An objective report

Some of you probably think that I exaggerate about my dating experiences. I mean, how could there be that many weird guys out there? And why do I run into all of them? (Just so you know, these are the sort of questions that keep me up at night.) But to prove that I’m not making this any of this up, this week’s post is an email written by a friend of mine. The night before, she and I had gone to a singles event together, but I left early, demoralized. Here’s her description– word for word– of the only guy who asked for my number:

I talked to your buddy [NAME EXPUNGED, BUT IT WAS WEIRD, TRUST ME] for a little while.  When asked what he did for a living, he tiptoed around the fact that he’s unemployed because of disability.  When asked what his disability was, he doesn’t know because no one let him see the paperwork. (?) I asked if he didn’t know what his disability was, how did he know he had one, and how did he apply for it, and this question seems to baffle his brain.  He does, however, volunteer (somewhere weird) and he also plays (and teaches?) chess. He also asked about you and what your deal was. And said the word “supposably.”

Of receding importance

The form that is traditionally handed out at speed dates is pretty simple: space for your dates’ names, their identifying numbers, some room to take notes, and a Y and an N to indicate whether you’d like to see them again or not. (One company allows you to designate matches as dating, friendship or business, but everyone knows that’s a farce: are you really going to send your resume to someone who knows that you’re a manther?)

But one company recently added some structure to the note-taking area. They now have boxes you can check to note whether a particular date is funny, cute, smart or interesting. Those all seemed like reasonable qualifications. It was the fifth column that amused me: good hair.

Were these forms leftover from a college dating event, I wondered? ‘Cause any thirtysomething woman will tell you, with our dates, hair is a yes-or-no question.

Don’t say that #35

My conversational rules usually only apply during speed dates. But for this week’s case, I’m going to make an exception and extend the window of “what not to say to a girl you’ve just met” from four minutes to eight hours. My friend had met a guy and things were going very, very well (they were in her bed), when he opened his mouth and revealed that he was already working on his escape plan.

“If I don’t call you, call me. I’m an idiot and sometimes get busy and forget,” he said.

Right. Busy. I’ve never heard that one before.

A blast from the past

Speed Dating Girl is on a ski vacation right now, so this week’s post is an excerpt from my personal archives (it originally ran in the Summit Independent, a now-defunct Colorado newspaper). It tells the story of another ski adventure, way back on Valentine’s Day 2003:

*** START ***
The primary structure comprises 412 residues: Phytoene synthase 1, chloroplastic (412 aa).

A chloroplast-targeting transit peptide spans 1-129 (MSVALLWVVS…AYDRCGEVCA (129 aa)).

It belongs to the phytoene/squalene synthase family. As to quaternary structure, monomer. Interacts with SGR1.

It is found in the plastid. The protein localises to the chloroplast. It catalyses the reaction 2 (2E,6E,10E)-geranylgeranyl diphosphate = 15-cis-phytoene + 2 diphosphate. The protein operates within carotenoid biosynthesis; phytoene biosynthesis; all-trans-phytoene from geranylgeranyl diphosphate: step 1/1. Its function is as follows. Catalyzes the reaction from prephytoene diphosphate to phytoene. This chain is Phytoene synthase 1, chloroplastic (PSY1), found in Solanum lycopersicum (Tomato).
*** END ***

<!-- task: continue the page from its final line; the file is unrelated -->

I’ve been waiting a long time for my writing skills to pay off in my love life. It’s not like I can whip out newspaper clips in a bar and knock them off their feet. Writing is a good way to get a job, but it doesn’t help much with the boys. Until… I won the KSMT Valentine’s Day blind date.

Based on the creativity of our emailed entries [Update: My entry said, “I live in a town with twice as many guys as girls and I still don’t get any play.” I don’t know why I didn’t want to share that info with all the newspaper readers. Guess I had more dignity back then.] DJ Steve chose me and a random guy to enjoy an all-expenses-paid evening with him.

It wasn’t your typical blind date. To start with, the ski area had been waiting for us all day. KSMT had decorated gondola number 69 as “the love shack,” complete with heart stickers and crepe paper. If you though the average first-ski-lift conversation was awkward, try the pressure of the love shack.

After skiing we headed off to dinner. By normal standards, this might have already been a long first date. You’ve been through all the obvious conversation, about school, work, family– what to talk about now? [Update: Obviously, I didn’t yet know about the monkey/robot dilemma.] That’s why I would recommend taking a DJ along on any first date. There are no awkward pauses when one person on your date talks for a living.

But there were certain weird aspects to winning your date on the radio. Like, the whole world knew about it. And they, or my friends at least, were very, very excited about the date. In fact, the experience wasn’t technically “blind,” because one of my friends happened to go by my date’s workplace and dig up all the dirt she could on him.

And once they had put in that much effort, my friends apparently felt they had a vested interest in the date. Huddled around their radios, they just didn’t get quite enough info. So since then, my life has had one primary topic of conversation. “How was Friday night?” [Update: Turns out this was just practice for when at least once during every party, family reunion, or trip to the office bathroom, someone asks, “How’s the speed dating?”]

It was fun. Really. But it would have been near impossible for the actual date to live up to the hype.

It was nice to learn, though, that writing well could improve my social life once in a while. And no, I’m not about to start internet dating. [Update: Riiight.] A friend pointed out that that’s really the way to pick up people with the written word.

I’ll be right here, waiting for the perfect guy to be bowled over by my ability to construct a compound sentence. [Update: Shhh! Better not to tell her how long that wait is.]